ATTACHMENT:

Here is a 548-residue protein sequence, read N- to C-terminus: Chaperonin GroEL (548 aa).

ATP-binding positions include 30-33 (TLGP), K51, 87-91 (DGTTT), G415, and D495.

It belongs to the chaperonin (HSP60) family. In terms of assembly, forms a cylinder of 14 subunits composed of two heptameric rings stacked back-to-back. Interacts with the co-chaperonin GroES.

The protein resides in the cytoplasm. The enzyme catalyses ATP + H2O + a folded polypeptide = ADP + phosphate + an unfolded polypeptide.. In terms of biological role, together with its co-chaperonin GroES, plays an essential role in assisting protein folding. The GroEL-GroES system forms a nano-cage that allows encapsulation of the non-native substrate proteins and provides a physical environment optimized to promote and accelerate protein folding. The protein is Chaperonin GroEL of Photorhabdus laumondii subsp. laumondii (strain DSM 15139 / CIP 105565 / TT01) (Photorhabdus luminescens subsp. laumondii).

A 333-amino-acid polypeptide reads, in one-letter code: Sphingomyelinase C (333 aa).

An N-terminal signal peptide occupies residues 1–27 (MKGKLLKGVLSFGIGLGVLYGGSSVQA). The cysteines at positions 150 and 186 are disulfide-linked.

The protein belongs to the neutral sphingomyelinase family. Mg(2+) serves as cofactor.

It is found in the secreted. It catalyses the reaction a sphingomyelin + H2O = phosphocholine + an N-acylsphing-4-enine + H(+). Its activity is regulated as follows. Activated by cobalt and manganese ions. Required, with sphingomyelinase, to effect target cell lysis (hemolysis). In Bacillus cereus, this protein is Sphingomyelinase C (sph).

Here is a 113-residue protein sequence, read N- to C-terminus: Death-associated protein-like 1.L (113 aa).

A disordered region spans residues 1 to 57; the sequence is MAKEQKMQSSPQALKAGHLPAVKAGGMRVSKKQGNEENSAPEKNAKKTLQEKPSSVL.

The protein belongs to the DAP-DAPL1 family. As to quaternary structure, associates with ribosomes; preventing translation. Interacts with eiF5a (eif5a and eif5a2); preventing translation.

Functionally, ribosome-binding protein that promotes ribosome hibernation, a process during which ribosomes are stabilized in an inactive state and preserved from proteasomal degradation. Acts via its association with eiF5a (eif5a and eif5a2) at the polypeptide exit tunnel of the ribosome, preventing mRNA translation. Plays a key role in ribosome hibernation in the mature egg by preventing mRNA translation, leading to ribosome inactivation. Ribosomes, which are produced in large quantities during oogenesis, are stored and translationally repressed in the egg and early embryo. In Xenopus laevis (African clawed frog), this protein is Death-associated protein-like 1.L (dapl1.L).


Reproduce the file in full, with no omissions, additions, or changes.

Here is a 548-residue protein sequence, read N- to C-terminus: Chaperonin GroEL (548 aa).

ATP-binding positions include 30-33 (TLGP), K51, 87-91 (DGTTT), G415, and D495.

It belongs to the chaperonin (HSP60) family. In terms of assembly, forms a cylinder of 14 subunits composed of two heptameric rings stacked back-to-back. Interacts with the co-chaperonin GroES.

The protein resides in the cytoplasm. The enzyme catalyses ATP + H2O + a folded polypeptide = ADP + phosphate + an unfolded polypeptide.. In terms of biological role, together with its co-chaperonin GroES, plays an essential role in assisting protein folding. The GroEL-GroES system forms a nano-cage that allows encapsulation of the non-native substrate proteins and provides a physical environment optimized to promote and accelerate protein folding. The protein is Chaperonin GroEL of Photorhabdus laumondii subsp. laumondii (strain DSM 15139 / CIP 105565 / TT01) (Photorhabdus luminescens subsp. laumondii).

A 333-amino-acid polypeptide reads, in one-letter code: Sphingomyelinase C (333 aa).

An N-terminal signal peptide occupies residues 1–27 (MKGKLLKGVLSFGIGLGVLYGGSSVQA). The cysteines at positions 150 and 186 are disulfide-linked.

The protein belongs to the neutral sphingomyelinase family. Mg(2+) serves as cofactor.

It is found in the secreted. It catalyses the reaction a sphingomyelin + H2O = phosphocholine + an N-acylsphing-4-enine + H(+). Its activity is regulated as follows. Activated by cobalt and manganese ions. Required, with sphingomyelinase, to effect target cell lysis (hemolysis). In Bacillus cereus, this protein is Sphingomyelinase C (sph).

Here is a 113-residue protein sequence, read N- to C-terminus: Death-associated protein-like 1.L (113 aa).

A disordered region spans residues 1 to 57; the sequence is MAKEQKMQSSPQALKAGHLPAVKAGGMRVSKKQGNEENSAPEKNAKKTLQEKPSSVL.

The protein belongs to the DAP-DAPL1 family. As to quaternary structure, associates with ribosomes; preventing translation. Interacts with eiF5a (eif5a and eif5a2); preventing translation.

Functionally, ribosome-binding protein that promotes ribosome hibernation, a process during which ribosomes are stabilized in an inactive state and preserved from proteasomal degradation. Acts via its association with eiF5a (eif5a and eif5a2) at the polypeptide exit tunnel of the ribosome, preventing mRNA translation. Plays a key role in ribosome hibernation in the mature egg by preventing mRNA translation, leading to ribosome inactivation. Ribosomes, which are produced in large quantities during oogenesis, are stored and translationally repressed in the egg and early embryo. In Xenopus laevis (African clawed frog), this protein is Death-associated protein-like 1.L (dapl1.L).